Humans of BGM: Happy Halloween!

Each year on Halloween we invite local children and their families to the Greater Binghamton Airport for an afternoon of Trick or Treating! 

This year was our most “SPOOK-TACULAR” turn-out yet! Everyone had a great time as the Airlines, members of TSA, Car Rental Agencies, and many offices around the Airport handed out candy and toys to the children. We were visited by the prettiest princesses, scariest little monsters, and everything in between! Mario & Friends even stopped by! 

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We are happy to provide a fun, safe environment for the kids to spend their Halloween! The adults like that they get to stay inside; away from the cold, October weather, while their ghosts and goblins happily make their way from one candy-filled cauldron to the next!

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It’s very exciting for us to see their faces light up when they feast their eyes on the loot or when they see a familiar character walking around!

Cat In The Hat has a way of making even the toughest Dinosaur crack a smile!

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Happy Halloween, Everyone!

#FlyBGM

 

 

Turbulence Facts to Help You Relax

Whether you’re sitting back and relaxing, watching movie after movie or taking a nap, flying is such an efficient way to travel!  Even though flying saves time and is a logical method of transportation, everyone dreads turbulence.  When you have to use the restroom and suddenly see the seatbelt sign turn on, you know you’re in for a bumpy ride. 

Check out these five facts about in-flight turbulence that will help you relax the next time you see that seatbelt sign illuminated!

  1. When the fasten seatbelt sign turns on, buckle up.  The staff on the plane is not doing this to irritate you, but for your own safety.  Also, when you are seated it is always a good idea to have your seatbelt fastened even if the sign isn’t on!  Pilots always wear their seatbelts when they are seated, so it’s important that all passengers do too! 
  2. Certain geography in the United States naturally causes turbulence.  The Rocky Mountains create an environment that is less stable for flying.  Knowing this, it’s important to point out that flights are planned to avoid areas where substantial turbulence is expected to occur.  So even if the turbulence feels unbearable, this is the safest and least disruptive path of travel. There are specific jobs dedicated to planning flight routes!
  3. When a pilot sees moderate turbulence ahead he or she will slow down the speed of the plane.  The slower speed reduces the chance of damage to the plane and provides you with a more comfortable ride.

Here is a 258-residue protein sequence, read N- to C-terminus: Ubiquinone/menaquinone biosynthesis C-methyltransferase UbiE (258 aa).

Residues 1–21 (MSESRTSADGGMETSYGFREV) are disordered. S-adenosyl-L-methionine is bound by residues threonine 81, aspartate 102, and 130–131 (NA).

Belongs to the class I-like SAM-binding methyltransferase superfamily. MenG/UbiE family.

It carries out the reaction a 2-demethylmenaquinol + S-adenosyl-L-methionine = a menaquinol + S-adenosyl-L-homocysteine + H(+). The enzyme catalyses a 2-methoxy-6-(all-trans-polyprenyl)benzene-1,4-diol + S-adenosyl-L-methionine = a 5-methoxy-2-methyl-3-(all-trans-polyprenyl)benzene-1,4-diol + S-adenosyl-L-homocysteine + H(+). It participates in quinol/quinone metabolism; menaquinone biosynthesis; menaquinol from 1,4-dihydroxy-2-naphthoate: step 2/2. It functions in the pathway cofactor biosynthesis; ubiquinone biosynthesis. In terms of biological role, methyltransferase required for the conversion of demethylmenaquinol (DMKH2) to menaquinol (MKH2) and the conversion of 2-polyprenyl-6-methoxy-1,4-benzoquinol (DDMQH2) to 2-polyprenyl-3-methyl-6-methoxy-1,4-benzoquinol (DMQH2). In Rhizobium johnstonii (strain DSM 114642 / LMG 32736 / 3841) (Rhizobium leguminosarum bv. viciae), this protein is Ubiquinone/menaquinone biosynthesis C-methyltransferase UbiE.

4. Clear–air turbulence cannot be detected by typical aircraft radar systems.  The noses of planes now have light detection and ranging systems.  This technology gives pilots warnings of clear air turbulence.  Unlike other turbulence that can be detected from miles ahead, this might only be detected minutes ahead.  Once again, it is very important to fasten your seatbelt when you see the sign on!
  5. Technology is important when thinking about in-flight turbulence. Flight crews have satellites and advanced meteorologic technology; they continuously analyze flight conditions to give you the smoothest and most relaxing flight as possible.  Airlines are also testing technology using ultraviolet lasers to help airplanes avoid turbulence altogether!  

Pilots are trained to recognize turbulence and know how to handle it properly; that’s what they train for. Remember, you’re safer in a plane than you are in a car, so relax and let the professionals do their job!

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Humans of BGM: Zach’s Endeavors to Expand BU’s Veteran Services

Yesterday we met BGM flyer, Zach DuBord, as he returned from an important conference in Washington D.C. Zach grew up in Oswego and attended Binghamton University both as an undergraduate and graduate student. Since graduating in 2007, he has become Binghamton University’s Assistant Director of Transfer and Veteran Services. Although the department’s programs are sufficient and helpful, Zach would like to go above and beyond what they currently offer.

Zach would like to create a pre-college program for first generation veterans who are either in or out of the army, as well as those who cannot afford the expense of being a full-time college student. He explained that this program would offer a semester-long remedial and academic refresher course. After the course, the department would help them gain access to other colleges and continue their education.  

During Zach’s trip to D.C., he applied for a Veteran Upward Bound Grant, which is the first step in making his plan possible. Although Zach won’t find out if they received the grant until March, it’s worth the wait as he knows this money will make a profound impact on Broome County.  Zach has arrived at BGM with a reinvigorated spirit to help current students, and a strong hope for future students in our community.

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